Windows 8 is not the hit that Microsoft had hoped for.
It’s had lukewarm reception with tech analysts, when it was released┬áPC sales declined, it’s forced Microsoft to scale back its hardware ambitions and, most importantly, Synthtopia readers have greeted it with a collective ‘meh’.
So, why are we still talking about Windows 8?
Windows 8 may not be a mainstream hit, but we think it still holds unique promise for electronic musicians. It performs better than WIndows 7, and its support for multi-touch on ‘generic’ hardware opens the door for new types of instruments and music apps.
Rob Fielding, who’s behind several iOS instruments, is one of the developers exploring the creative potential of Windows 8. Here, Fielding demos a multi-touch microtonal instrument, running on a giant WIndows 8 touchscreen.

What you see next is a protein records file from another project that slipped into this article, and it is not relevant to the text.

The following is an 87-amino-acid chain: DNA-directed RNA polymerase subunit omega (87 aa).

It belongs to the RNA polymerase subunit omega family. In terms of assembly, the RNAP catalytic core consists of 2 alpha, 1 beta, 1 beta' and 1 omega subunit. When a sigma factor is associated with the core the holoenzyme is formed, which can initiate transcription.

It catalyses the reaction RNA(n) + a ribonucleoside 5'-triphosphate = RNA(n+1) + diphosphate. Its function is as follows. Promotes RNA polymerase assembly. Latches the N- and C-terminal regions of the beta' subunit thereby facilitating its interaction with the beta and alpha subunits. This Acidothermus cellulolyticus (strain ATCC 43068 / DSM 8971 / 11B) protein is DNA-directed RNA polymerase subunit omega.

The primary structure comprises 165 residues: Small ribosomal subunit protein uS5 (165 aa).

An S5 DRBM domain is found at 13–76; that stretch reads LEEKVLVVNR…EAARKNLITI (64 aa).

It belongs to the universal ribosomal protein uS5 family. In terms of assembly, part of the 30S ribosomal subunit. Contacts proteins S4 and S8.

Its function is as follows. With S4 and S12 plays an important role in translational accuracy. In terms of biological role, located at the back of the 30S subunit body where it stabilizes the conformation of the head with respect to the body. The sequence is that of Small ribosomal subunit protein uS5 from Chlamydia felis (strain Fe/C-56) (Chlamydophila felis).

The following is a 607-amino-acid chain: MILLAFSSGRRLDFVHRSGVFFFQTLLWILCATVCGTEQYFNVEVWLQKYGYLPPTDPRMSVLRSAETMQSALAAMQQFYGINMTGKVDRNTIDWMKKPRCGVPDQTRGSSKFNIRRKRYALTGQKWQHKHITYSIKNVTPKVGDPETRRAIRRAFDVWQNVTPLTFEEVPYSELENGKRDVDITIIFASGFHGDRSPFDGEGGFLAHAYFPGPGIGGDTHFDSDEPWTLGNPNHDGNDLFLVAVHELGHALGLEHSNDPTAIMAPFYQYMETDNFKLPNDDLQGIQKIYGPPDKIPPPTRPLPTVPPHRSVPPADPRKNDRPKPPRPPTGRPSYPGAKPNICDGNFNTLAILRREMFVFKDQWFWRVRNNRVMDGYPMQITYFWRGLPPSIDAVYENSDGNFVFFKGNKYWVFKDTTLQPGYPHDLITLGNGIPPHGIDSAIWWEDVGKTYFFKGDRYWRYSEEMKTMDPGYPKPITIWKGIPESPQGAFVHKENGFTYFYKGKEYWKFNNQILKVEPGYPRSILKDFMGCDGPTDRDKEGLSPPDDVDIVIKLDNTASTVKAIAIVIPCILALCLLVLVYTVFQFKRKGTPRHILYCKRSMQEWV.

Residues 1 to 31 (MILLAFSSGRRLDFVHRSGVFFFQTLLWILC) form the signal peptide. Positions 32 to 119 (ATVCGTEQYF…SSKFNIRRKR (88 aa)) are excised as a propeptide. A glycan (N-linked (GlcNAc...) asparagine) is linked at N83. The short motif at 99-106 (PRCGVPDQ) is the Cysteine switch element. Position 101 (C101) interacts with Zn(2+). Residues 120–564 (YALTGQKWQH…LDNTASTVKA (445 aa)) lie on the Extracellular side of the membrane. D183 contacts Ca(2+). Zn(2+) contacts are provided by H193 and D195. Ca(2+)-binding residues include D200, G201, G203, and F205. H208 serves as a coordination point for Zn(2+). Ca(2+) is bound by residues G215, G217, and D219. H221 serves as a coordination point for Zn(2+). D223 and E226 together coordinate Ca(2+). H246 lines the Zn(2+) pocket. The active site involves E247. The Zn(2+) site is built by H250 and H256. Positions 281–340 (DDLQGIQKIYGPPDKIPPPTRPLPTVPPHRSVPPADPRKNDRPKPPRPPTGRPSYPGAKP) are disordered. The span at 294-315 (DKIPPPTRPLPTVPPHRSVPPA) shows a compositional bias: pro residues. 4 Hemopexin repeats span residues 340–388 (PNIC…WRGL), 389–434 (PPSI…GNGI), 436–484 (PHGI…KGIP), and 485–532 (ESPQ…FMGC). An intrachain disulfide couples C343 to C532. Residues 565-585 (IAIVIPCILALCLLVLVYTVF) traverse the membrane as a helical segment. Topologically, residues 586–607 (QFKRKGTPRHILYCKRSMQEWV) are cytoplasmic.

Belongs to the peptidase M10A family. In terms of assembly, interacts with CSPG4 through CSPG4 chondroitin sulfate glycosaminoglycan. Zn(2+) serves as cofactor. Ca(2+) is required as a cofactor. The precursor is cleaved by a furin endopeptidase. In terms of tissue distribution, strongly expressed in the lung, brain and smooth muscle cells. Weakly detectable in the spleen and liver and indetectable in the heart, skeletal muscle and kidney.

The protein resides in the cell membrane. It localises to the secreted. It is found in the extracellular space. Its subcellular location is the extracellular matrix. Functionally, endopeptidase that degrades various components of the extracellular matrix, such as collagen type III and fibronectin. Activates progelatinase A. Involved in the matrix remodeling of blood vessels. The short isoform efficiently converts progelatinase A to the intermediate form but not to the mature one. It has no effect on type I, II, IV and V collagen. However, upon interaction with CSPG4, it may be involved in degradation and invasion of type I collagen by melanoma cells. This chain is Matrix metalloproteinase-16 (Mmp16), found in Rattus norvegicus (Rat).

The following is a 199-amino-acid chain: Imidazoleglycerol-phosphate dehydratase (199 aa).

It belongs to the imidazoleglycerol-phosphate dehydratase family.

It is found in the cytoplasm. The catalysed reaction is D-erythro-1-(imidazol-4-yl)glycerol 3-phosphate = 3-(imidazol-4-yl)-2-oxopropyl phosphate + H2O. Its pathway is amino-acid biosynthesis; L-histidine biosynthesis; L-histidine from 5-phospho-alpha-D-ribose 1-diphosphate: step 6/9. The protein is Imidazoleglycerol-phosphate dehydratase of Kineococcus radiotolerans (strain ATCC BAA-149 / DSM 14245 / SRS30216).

Fielding’s instrument is an early prototype, but it demonstrates the potential for Windows 8 to let developers create instruments and apps that would be impossible on other operating systems.
Check it out and let us know what you think. Do you want to see other developers explore the potential of Windows 8 for music apps?
I got basic fretting (loose fretting… it won’t completely prevent quartertones, etc if you play them exactly), and legato rules. I am back to the ChucK engine while I get better acquainted with SuperCollider coding. This is just a Windows 8 based OSC controller. It works running into ChucK or SuperCollider